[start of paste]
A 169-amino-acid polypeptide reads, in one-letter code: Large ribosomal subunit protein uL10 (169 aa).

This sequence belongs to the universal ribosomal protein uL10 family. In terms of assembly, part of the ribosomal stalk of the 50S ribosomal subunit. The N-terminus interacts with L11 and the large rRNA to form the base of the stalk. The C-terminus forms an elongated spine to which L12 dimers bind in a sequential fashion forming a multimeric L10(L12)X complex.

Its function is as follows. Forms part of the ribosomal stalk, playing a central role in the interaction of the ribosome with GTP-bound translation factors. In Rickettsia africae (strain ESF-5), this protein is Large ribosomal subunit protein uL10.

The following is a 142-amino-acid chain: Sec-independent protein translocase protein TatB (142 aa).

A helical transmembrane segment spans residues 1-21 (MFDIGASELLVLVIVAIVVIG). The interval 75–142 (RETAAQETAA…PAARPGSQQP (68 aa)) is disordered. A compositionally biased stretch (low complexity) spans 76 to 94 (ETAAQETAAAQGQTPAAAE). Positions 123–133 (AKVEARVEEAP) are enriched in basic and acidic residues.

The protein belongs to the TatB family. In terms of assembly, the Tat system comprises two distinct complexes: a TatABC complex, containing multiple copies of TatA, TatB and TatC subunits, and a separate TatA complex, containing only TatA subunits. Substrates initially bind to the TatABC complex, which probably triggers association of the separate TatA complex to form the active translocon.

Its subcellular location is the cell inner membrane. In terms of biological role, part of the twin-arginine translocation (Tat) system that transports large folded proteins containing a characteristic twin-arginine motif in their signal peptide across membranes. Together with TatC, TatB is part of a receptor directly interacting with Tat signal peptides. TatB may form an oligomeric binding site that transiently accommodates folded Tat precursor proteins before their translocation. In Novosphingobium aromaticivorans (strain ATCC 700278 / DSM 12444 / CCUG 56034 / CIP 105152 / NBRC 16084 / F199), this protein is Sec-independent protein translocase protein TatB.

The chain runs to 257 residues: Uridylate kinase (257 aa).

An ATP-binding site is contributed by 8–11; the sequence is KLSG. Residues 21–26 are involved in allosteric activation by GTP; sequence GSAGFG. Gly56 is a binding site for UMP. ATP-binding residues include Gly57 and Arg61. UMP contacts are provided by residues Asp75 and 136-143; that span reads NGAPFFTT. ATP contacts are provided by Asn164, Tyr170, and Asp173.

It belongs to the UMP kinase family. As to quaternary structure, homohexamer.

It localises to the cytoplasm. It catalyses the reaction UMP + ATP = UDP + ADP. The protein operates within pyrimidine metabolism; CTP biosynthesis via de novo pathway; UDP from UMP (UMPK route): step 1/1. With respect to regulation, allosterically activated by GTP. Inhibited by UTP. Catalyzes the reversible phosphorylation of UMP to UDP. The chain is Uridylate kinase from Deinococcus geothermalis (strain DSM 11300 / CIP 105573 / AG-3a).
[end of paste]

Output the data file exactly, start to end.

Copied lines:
A 169-amino-acid polypeptide reads, in one-letter code: Large ribosomal subunit protein uL10 (169 aa).

This sequence belongs to the universal ribosomal protein uL10 family. In terms of assembly, part of the ribosomal stalk of the 50S ribosomal subunit. The N-terminus interacts with L11 and the large rRNA to form the base of the stalk. The C-terminus forms an elongated spine to which L12 dimers bind in a sequential fashion forming a multimeric L10(L12)X complex.

Its function is as follows. Forms part of the ribosomal stalk, playing a central role in the interaction of the ribosome with GTP-bound translation factors. In Rickettsia africae (strain ESF-5), this protein is Large ribosomal subunit protein uL10.

The following is a 142-amino-acid chain: Sec-independent protein translocase protein TatB (142 aa).

A helical transmembrane segment spans residues 1-21 (MFDIGASELLVLVIVAIVVIG). The interval 75–142 (RETAAQETAA…PAARPGSQQP (68 aa)) is disordered. A compositionally biased stretch (low complexity) spans 76 to 94 (ETAAQETAAAQGQTPAAAE). Positions 123–133 (AKVEARVEEAP) are enriched in basic and acidic residues.

The protein belongs to the TatB family. In terms of assembly, the Tat system comprises two distinct complexes: a TatABC complex, containing multiple copies of TatA, TatB and TatC subunits, and a separate TatA complex, containing only TatA subunits. Substrates initially bind to the TatABC complex, which probably triggers association of the separate TatA complex to form the active translocon.

Its subcellular location is the cell inner membrane. In terms of biological role, part of the twin-arginine translocation (Tat) system that transports large folded proteins containing a characteristic twin-arginine motif in their signal peptide across membranes. Together with TatC, TatB is part of a receptor directly interacting with Tat signal peptides. TatB may form an oligomeric binding site that transiently accommodates folded Tat precursor proteins before their translocation. In Novosphingobium aromaticivorans (strain ATCC 700278 / DSM 12444 / CCUG 56034 / CIP 105152 / NBRC 16084 / F199), this protein is Sec-independent protein translocase protein TatB.

The chain runs to 257 residues: Uridylate kinase (257 aa).

An ATP-binding site is contributed by 8–11; the sequence is KLSG. Residues 21–26 are involved in allosteric activation by GTP; sequence GSAGFG. Gly56 is a binding site for UMP. ATP-binding residues include Gly57 and Arg61. UMP contacts are provided by residues Asp75 and 136-143; that span reads NGAPFFTT. ATP contacts are provided by Asn164, Tyr170, and Asp173.

It belongs to the UMP kinase family. As to quaternary structure, homohexamer.

It localises to the cytoplasm. It catalyses the reaction UMP + ATP = UDP + ADP. The protein operates within pyrimidine metabolism; CTP biosynthesis via de novo pathway; UDP from UMP (UMPK route): step 1/1. With respect to regulation, allosterically activated by GTP. Inhibited by UTP. Catalyzes the reversible phosphorylation of UMP to UDP. The chain is Uridylate kinase from Deinococcus geothermalis (strain DSM 11300 / CIP 105573 / AG-3a).